Housing costs significantly affect financial resilience, which ONS highlights (Aug 2022) vary by age: those aged 50 to 54 years were significantly less likely to be debt free, excluding a mortgage (49%), compared with those aged 60 to 65 years (62%), and more likely to have credit card debt (39%, compared with 24%). More than half (55%) of those aged 60 to 65 years were confident or very confident that their retirement provisions would meet their needs, compared with just over one-third (38%) of those aged 50 to 54 years. This suggests that the slightly younger group are more likely to return to work. However, adults aged 50 to 59 years were more likely to report mental health reasons (8%) and disability (8%) as a reason for not returning to work.

The impact of pensions

This younger cohort, in their late 50s and early 60s, is also less reliant on state pensions. This means the ability to retire early has become more accessible.

The pensions timeline shows the State Pension was introduced in 1946, the Social Security Pensions Act in 1978 and ran until 2022, this State Earnings Related Pension Scheme (SERPs) scheme enabled employers and employees to pay into a pension, this means the 1946 population bulge have paid into State Pensions all their life, and SERPs from 32 years old. The second population bulge has had SERPs all their working life. Stakeholder Pensions were introduced when this group was in their late 30s, so this still gives them 20-30 years of additional pension growth. This means that the second cohort has seen the best pension terms so far of any generation, and is less likely to be impacted by the closure of defined-benefit pensions. Restrictions brought in from 2006 have restricted pensions for future generations, including the amount that can be put into pension pots, changes to inheritance tax, and state pension ages. However, in 2012 auto-enrolment was introduced, in the future, the generation born after 1992 and retiring beyond 2042 could have favourable pension conditions.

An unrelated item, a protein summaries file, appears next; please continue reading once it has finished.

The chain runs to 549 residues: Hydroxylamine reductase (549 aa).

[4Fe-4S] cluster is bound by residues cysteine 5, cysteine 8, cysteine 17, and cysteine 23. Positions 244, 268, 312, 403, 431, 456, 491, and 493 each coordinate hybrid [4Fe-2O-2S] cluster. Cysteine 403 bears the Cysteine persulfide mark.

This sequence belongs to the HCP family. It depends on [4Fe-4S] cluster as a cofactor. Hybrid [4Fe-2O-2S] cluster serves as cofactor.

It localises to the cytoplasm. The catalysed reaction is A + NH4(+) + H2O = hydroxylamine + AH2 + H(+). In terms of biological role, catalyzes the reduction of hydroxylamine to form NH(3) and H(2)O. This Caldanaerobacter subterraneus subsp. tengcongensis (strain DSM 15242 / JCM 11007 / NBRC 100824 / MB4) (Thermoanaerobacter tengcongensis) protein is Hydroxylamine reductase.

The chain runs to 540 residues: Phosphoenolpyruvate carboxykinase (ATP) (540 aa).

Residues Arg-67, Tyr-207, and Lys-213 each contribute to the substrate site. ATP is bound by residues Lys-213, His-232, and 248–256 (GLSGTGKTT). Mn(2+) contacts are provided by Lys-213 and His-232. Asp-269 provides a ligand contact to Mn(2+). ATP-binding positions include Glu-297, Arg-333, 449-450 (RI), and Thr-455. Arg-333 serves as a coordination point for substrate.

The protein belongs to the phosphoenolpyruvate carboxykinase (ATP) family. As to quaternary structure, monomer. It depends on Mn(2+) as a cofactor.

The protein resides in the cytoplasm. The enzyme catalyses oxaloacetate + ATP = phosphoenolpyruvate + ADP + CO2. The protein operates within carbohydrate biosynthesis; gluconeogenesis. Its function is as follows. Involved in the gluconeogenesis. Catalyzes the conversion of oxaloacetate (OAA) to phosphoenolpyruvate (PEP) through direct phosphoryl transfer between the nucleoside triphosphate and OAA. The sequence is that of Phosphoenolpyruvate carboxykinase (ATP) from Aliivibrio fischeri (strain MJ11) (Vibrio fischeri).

A dramatic drop in birth rates

Since the 1960s boom, birth rates have dropped dramatically as can be seen in the chart below. Greater industrialisation, urbanisation, and rising affluence drive this. This is a spillover effect of more women working, being educated, and earning. It has been seen globally that investing in women leads to smaller, healthier families and general economic growth. This means that successive cohorts have led to reduced numbers entering the workforce, this has been compounded recently by the raising of the school leaving age to 18 (since 2015). As the boomer generation exits employment this leaves a hole in the workforce that needs to be filled through other means.

Latest data shows birth rates have decreased even further, according to ONS the number of births decreased in 2020, to 683,191, which was a fall of 29,489 from 2019; this means that natural change in the UK in 2020 was negative 6,438: the first time deaths have exceeded births in 44 years (in part also due to increased covid related deaths). This means both ends of the labour pool are continuing to be squeezed. The introduction of the Abortion Act in 1968 impacted directly the birth rates (see diagram above).

The impact of migration

As the opening diagram shows, the other direct source of inflow into the labour market is international migration. Current government policy has attempted to restrict this, with an expectation since EU Exit that migration flows would reduce.

However, the UK has stayed broadly in line with other high-income countries. There have been increases in temporary workers and students recently, but these are usually short-term and leave after a couple of years. Up to 2016 the largest component in immigration was EU citizens; by June 2022 they did not contribute to net migration at all.